Kevin Del Aguila’s book forms a pretty simple plot line and is therefore not incredibly exciting. However, for its target audience, it is easy to follow and is loyal to the film. Director Kirk Jameson has done a very good job in bringing the well-known characters to life. The physicality and characterisation is perfect for each role and a lot of time has clearly been dedicated to getting this right. Fabian Aloise’s choreography interprets the musical score by George Noriega and Joel Someillan well with different dance styles showcased. The inclusion of the ‘floss’ dance went down very well with the younger generation during the show’s most recognisable song ‘Move It’.
The puppets, designed by Max Humphries, are by far the star of the show. Melman the giraffe is controlled brilliantly by Jamie Lee-Morgan and the ensemble are quite remarkable as the penguins and then also lemurs in Act Two. Matt Terry of X Factor fame is superbly cast as Alex and although initially he seemed too softly spoken, he soon found his feet and his vocal trills are a masterclass in singing. Antoine Murray-Straughan and Timmika Ramsay as Marty and Gloria respectively, and Jo Parsons as King Julien are all brilliantly performed. Parsons is hilarious and although this accent occasionally wavers, he has the best one liners and great comic timing.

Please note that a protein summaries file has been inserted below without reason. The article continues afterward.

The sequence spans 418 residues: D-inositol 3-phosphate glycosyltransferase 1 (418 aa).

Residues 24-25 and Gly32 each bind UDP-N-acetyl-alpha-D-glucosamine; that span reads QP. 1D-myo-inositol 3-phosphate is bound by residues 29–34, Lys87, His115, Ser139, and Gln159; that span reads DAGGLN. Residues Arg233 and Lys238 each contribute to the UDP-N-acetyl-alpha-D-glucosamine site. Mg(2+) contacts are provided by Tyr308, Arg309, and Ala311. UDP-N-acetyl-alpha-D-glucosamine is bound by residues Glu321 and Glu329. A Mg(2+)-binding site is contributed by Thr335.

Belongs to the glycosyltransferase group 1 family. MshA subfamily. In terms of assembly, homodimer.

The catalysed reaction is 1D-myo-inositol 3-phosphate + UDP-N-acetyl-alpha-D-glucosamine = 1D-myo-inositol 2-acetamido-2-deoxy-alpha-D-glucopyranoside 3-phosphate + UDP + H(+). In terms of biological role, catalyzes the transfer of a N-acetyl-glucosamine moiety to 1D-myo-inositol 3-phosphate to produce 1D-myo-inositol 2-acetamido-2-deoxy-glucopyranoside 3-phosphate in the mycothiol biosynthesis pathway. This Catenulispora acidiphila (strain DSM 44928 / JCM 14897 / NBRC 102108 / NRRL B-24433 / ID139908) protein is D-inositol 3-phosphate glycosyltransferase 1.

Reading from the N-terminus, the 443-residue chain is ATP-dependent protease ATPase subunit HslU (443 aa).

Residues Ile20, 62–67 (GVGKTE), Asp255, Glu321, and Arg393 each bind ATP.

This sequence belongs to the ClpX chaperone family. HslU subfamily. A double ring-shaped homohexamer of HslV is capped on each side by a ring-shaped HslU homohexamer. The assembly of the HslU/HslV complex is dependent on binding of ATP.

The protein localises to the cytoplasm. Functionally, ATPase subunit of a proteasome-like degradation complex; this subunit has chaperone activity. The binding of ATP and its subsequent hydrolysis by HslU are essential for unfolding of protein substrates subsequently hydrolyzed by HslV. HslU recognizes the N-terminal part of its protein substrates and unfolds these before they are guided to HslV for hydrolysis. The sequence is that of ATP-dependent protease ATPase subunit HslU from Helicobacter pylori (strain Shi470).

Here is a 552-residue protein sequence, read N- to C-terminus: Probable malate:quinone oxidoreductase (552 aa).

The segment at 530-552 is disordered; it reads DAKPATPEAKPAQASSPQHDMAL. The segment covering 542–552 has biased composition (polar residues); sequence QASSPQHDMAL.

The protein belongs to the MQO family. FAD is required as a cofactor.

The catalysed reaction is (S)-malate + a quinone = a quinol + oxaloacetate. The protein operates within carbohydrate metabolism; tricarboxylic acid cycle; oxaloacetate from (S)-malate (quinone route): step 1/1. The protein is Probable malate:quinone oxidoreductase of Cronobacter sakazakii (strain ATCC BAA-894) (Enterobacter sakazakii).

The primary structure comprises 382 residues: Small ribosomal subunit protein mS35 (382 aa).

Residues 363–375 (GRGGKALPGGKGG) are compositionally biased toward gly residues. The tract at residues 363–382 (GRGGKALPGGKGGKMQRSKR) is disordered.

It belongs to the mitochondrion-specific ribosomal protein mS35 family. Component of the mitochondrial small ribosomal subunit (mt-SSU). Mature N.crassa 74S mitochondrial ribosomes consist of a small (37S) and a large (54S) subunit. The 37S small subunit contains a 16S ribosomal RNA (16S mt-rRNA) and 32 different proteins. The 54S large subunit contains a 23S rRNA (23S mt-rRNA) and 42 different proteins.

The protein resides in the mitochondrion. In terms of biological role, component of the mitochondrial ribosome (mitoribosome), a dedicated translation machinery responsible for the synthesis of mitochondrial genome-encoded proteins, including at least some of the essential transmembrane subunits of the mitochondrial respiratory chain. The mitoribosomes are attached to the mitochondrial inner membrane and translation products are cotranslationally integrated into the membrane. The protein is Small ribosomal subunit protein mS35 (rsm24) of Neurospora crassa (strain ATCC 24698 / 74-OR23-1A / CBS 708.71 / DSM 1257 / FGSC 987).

More specific in its target audience than Shrek but a successful character-led show with plenty to enjoy.
Review of Madagascar the Musical at The Alexandra Theatre in Birmingham 31 July 2018